Wednesday, July 26, 2006

Why Vineyard?

So, I found the following an interesting and concise historical explanation for the "sources" of Vineyard theology. It's taken from a short article entitled "Why Vineyard?", written by Don Williams, PTS grad and Ph.D from Columbia, as well as founding pastor of Coast Vineyard in San Diego. You may find it enlightening...

The Theological Structure of the Vineyard
The Vineyard’s “Statement of Faith” fed by a number of sources. First, the creeds of the Church Fathers. We confess the Trinity, one God in three persons: Father, Son and Holy Spirit, and the two natures of Christ incarnate, both fully divine and fully human at the same time (God and Man).

Second, as heirs of the Reformation, we agree with Luther, “He only is a theologian who can distinguish between law and gospel.” Abandoning salvation by works or salvation mediated by the church, we hold to Pauline “Justification by Faith” alone. Like the Reformers, we concur that “Popes and councils can err.” Thus we accept the Scriptures of the Old and New Testaments, the Word of God written, as the only absolute authority for the church. This (sola Sciptura) is the final rule for faith and practice. And like the Reformers, we know that “still our ancient foe, doth seek to work us woe” (Luther). Spiritual warfare is our lot in this world. While we live in Christ’s kingdom, we do battle with Satan’s kingdom, knowing that the victory has already been won. As Luther sings, “Let goods and kindred go. This mortal life also. The body they may kill. God’s truth abideth still. His kingdom is forever.”

Third, we embrace the themes of the Evangelical Awakening of the 18th century, led by John and Charles Wesley. We believe in the necessity of personal conversion to Christ through the “new birth,” authored by His Spirit, and personal holiness as its necessary fruit. The character of Christ and the works of the kingdom: reaching the lost, healing the sick, serving the poor, and seeking justice for the oppressed, come through this transforming work. As Detrich Bonhoeffer writes (in proper sequence), “Only he who believes can obey and only he who obeys can believe.”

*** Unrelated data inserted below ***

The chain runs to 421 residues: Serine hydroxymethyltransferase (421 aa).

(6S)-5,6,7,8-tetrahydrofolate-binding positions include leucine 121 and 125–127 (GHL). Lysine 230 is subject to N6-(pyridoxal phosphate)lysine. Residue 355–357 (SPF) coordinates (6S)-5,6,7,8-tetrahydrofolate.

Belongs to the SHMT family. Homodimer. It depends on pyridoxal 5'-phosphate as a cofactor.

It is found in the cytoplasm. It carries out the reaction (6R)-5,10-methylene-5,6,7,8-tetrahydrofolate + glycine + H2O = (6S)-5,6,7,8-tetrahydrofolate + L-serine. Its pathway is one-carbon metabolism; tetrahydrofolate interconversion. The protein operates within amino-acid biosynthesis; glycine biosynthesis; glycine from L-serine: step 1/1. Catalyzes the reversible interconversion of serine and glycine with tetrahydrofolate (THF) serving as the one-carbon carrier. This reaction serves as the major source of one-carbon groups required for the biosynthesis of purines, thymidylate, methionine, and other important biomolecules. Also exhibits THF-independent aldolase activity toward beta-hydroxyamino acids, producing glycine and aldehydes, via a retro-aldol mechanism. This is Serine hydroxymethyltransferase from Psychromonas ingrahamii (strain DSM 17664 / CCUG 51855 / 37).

Fourth, we are heirs of the “Great Century of World Missions” (the 19th Century), and believe that the “Great Commission” stands, making us intentional “missional communities.” Calls for conversion and church planting are not optional. As a movement, we exist to bring the nations to Christ.

Fifth, we are also heirs of the 20th Century Pentecostal/Charismatic renewals. We welcome this stream of the Spirit into the church, while remaining solidly evangelical in our theology. As our “Statement of Faith” confesses: “We believe in the filling or the empowering of the Holy Spirit, often a conscious experience, for ministry today. We believe in the present ministry of the Spirit and…exercise…all of the biblical gifts of the Spirit.” This leads to action: “We practice the laying on of hands for the empowering of the Spirit, for healing, and for recognition and empowering of those whom God has ordained to lead and serve the Church.”

Sixth, the “Biblical Theology Movement” instructs us. We see New Testament faith as fully “eschatological.” This means that we are not simply waiting for the End, we are living in it. The consummation of all things has already begun in the life, death and resurrection of our Lord Jesus Christ and the outpouring of his Spirit at Pentecost. We live in the tension of the kingdom come and coming, “the already and the not yet.” We grow in sanctification and build churches knowing that the kingdom is here, but not fully here.

Grace & Peace